Sadada Jackson spent a year in residence deeply engaging and reflecting upon the North American indigenous language materials housed in Tozzer Library. She has created an exhibit that seeks to support speakers, students, and scholars of these languages in revitalizing, sustaining, and maintaining their languages by surfacing language materials in Tozzer's special collections.
Through the use of texts, maps, and media, this installation creates a visual and audible space for viewers to engage in bi-directional, internal and external dialogue about indigenous languages and the lands upon which they were/are spoken.
Sadada has richly overlaid this exhibit with her own personal narrative and the profound impact her grandmother had on her research process.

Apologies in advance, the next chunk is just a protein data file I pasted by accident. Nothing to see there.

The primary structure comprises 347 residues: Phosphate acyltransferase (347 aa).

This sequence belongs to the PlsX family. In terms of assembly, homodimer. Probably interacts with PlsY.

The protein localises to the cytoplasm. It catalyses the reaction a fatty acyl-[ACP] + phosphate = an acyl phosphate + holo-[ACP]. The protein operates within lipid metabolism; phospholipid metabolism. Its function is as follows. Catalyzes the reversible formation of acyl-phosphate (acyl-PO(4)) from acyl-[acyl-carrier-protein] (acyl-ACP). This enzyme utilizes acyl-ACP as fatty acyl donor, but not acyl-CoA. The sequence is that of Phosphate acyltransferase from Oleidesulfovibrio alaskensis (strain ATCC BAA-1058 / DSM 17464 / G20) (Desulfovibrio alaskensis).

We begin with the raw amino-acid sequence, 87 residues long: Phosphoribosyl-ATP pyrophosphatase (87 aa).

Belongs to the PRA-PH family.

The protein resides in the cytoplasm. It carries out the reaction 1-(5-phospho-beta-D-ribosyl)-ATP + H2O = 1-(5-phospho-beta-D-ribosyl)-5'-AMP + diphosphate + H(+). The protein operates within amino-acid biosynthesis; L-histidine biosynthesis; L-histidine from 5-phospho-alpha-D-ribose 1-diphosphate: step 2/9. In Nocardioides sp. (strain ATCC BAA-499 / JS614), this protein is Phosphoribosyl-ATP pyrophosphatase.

To the generations of indigenous language speakers, students, scholars, educators, artists, activists, and humanists who came before us; to the generations of speakers, students, scholars, educators, artists, activists, and humanists to come; to all who are here and to all who are listening.
Harvard Divinity School Masters of Theological Studies, 2019
Tozzer Library Graduate Student Assistant, 2018-2019
Sadada's research at Harvard has focused on learning from the cosmologies, pedagogies, methodologies, and indigenous traditions and cultures of North America and Western Africa. She is passionate about cultivating the causes and conditions for deep, honest, responsible, and passionate engagement and inquiry of educational materials and structures, and learning relationships and experiences. Her hope is that this exhibit will invite the audience to deeply, honestly, responsibly, and passionately engage and inquire about the special collections materials at Tozzer Library. She is a member of the Natick Nipmuc tribe.
Contact: Susan Gilman, Librarian for Tozzer Library, email@example.com